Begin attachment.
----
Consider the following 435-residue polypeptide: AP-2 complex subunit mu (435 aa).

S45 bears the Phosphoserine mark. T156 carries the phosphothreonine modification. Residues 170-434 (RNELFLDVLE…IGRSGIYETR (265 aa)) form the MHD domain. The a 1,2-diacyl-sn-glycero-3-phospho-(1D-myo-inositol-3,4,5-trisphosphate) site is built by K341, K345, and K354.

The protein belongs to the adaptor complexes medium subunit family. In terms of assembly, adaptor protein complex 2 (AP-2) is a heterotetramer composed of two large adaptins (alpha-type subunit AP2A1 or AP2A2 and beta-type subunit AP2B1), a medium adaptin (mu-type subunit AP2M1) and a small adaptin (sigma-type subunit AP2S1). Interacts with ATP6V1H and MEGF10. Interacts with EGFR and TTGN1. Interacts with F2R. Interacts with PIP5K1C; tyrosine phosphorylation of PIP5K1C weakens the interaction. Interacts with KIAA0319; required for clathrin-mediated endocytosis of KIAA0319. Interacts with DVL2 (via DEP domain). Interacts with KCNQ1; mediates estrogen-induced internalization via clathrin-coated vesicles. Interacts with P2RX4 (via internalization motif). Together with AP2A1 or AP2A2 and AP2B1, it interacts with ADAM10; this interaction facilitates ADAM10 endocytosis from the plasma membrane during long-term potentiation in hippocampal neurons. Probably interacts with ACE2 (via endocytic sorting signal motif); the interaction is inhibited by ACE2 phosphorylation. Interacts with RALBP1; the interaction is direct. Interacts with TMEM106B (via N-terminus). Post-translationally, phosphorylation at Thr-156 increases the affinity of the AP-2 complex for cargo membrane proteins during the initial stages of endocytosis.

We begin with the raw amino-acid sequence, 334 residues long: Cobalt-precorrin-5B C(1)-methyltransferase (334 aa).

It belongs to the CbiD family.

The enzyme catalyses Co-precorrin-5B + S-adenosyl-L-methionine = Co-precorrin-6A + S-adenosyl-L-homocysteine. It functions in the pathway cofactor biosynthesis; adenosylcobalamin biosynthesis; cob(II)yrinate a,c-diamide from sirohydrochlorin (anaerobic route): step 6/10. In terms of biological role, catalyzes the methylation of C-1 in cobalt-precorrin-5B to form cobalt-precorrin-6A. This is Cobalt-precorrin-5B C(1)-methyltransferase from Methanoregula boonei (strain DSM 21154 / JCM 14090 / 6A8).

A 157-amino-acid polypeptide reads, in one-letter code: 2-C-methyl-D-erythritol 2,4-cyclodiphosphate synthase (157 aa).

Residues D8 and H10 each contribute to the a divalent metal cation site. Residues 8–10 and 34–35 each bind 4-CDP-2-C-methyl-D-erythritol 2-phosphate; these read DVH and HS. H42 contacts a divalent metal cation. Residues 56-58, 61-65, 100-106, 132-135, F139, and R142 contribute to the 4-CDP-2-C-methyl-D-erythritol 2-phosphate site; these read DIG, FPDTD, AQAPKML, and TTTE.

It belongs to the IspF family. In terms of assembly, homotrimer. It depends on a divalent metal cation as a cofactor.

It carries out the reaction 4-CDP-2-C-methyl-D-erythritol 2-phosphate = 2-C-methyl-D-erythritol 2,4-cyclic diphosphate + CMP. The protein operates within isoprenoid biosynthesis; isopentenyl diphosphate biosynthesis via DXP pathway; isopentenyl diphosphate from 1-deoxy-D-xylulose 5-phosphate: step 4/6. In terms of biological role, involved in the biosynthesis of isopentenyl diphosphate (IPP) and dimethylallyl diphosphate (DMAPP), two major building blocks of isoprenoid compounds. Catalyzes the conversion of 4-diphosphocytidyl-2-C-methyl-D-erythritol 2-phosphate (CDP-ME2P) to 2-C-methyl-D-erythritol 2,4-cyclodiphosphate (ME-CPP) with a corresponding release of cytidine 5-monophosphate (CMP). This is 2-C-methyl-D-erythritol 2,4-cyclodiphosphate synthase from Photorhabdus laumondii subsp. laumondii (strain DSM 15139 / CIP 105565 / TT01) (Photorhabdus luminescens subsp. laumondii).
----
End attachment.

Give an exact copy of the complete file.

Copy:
Consider the following 435-residue polypeptide: AP-2 complex subunit mu (435 aa).

S45 bears the Phosphoserine mark. T156 carries the phosphothreonine modification. Residues 170-434 (RNELFLDVLE…IGRSGIYETR (265 aa)) form the MHD domain. The a 1,2-diacyl-sn-glycero-3-phospho-(1D-myo-inositol-3,4,5-trisphosphate) site is built by K341, K345, and K354.

The protein belongs to the adaptor complexes medium subunit family. In terms of assembly, adaptor protein complex 2 (AP-2) is a heterotetramer composed of two large adaptins (alpha-type subunit AP2A1 or AP2A2 and beta-type subunit AP2B1), a medium adaptin (mu-type subunit AP2M1) and a small adaptin (sigma-type subunit AP2S1). Interacts with ATP6V1H and MEGF10. Interacts with EGFR and TTGN1. Interacts with F2R. Interacts with PIP5K1C; tyrosine phosphorylation of PIP5K1C weakens the interaction. Interacts with KIAA0319; required for clathrin-mediated endocytosis of KIAA0319. Interacts with DVL2 (via DEP domain). Interacts with KCNQ1; mediates estrogen-induced internalization via clathrin-coated vesicles. Interacts with P2RX4 (via internalization motif). Together with AP2A1 or AP2A2 and AP2B1, it interacts with ADAM10; this interaction facilitates ADAM10 endocytosis from the plasma membrane during long-term potentiation in hippocampal neurons. Probably interacts with ACE2 (via endocytic sorting signal motif); the interaction is inhibited by ACE2 phosphorylation. Interacts with RALBP1; the interaction is direct. Interacts with TMEM106B (via N-terminus). Post-translationally, phosphorylation at Thr-156 increases the affinity of the AP-2 complex for cargo membrane proteins during the initial stages of endocytosis.

We begin with the raw amino-acid sequence, 334 residues long: Cobalt-precorrin-5B C(1)-methyltransferase (334 aa).

It belongs to the CbiD family.

The enzyme catalyses Co-precorrin-5B + S-adenosyl-L-methionine = Co-precorrin-6A + S-adenosyl-L-homocysteine. It functions in the pathway cofactor biosynthesis; adenosylcobalamin biosynthesis; cob(II)yrinate a,c-diamide from sirohydrochlorin (anaerobic route): step 6/10. In terms of biological role, catalyzes the methylation of C-1 in cobalt-precorrin-5B to form cobalt-precorrin-6A. This is Cobalt-precorrin-5B C(1)-methyltransferase from Methanoregula boonei (strain DSM 21154 / JCM 14090 / 6A8).

A 157-amino-acid polypeptide reads, in one-letter code: 2-C-methyl-D-erythritol 2,4-cyclodiphosphate synthase (157 aa).

Residues D8 and H10 each contribute to the a divalent metal cation site. Residues 8–10 and 34–35 each bind 4-CDP-2-C-methyl-D-erythritol 2-phosphate; these read DVH and HS. H42 contacts a divalent metal cation. Residues 56-58, 61-65, 100-106, 132-135, F139, and R142 contribute to the 4-CDP-2-C-methyl-D-erythritol 2-phosphate site; these read DIG, FPDTD, AQAPKML, and TTTE.

It belongs to the IspF family. In terms of assembly, homotrimer. It depends on a divalent metal cation as a cofactor.

It carries out the reaction 4-CDP-2-C-methyl-D-erythritol 2-phosphate = 2-C-methyl-D-erythritol 2,4-cyclic diphosphate + CMP. The protein operates within isoprenoid biosynthesis; isopentenyl diphosphate biosynthesis via DXP pathway; isopentenyl diphosphate from 1-deoxy-D-xylulose 5-phosphate: step 4/6. In terms of biological role, involved in the biosynthesis of isopentenyl diphosphate (IPP) and dimethylallyl diphosphate (DMAPP), two major building blocks of isoprenoid compounds. Catalyzes the conversion of 4-diphosphocytidyl-2-C-methyl-D-erythritol 2-phosphate (CDP-ME2P) to 2-C-methyl-D-erythritol 2,4-cyclodiphosphate (ME-CPP) with a corresponding release of cytidine 5-monophosphate (CMP). This is 2-C-methyl-D-erythritol 2,4-cyclodiphosphate synthase from Photorhabdus laumondii subsp. laumondii (strain DSM 15139 / CIP 105565 / TT01) (Photorhabdus luminescens subsp. laumondii).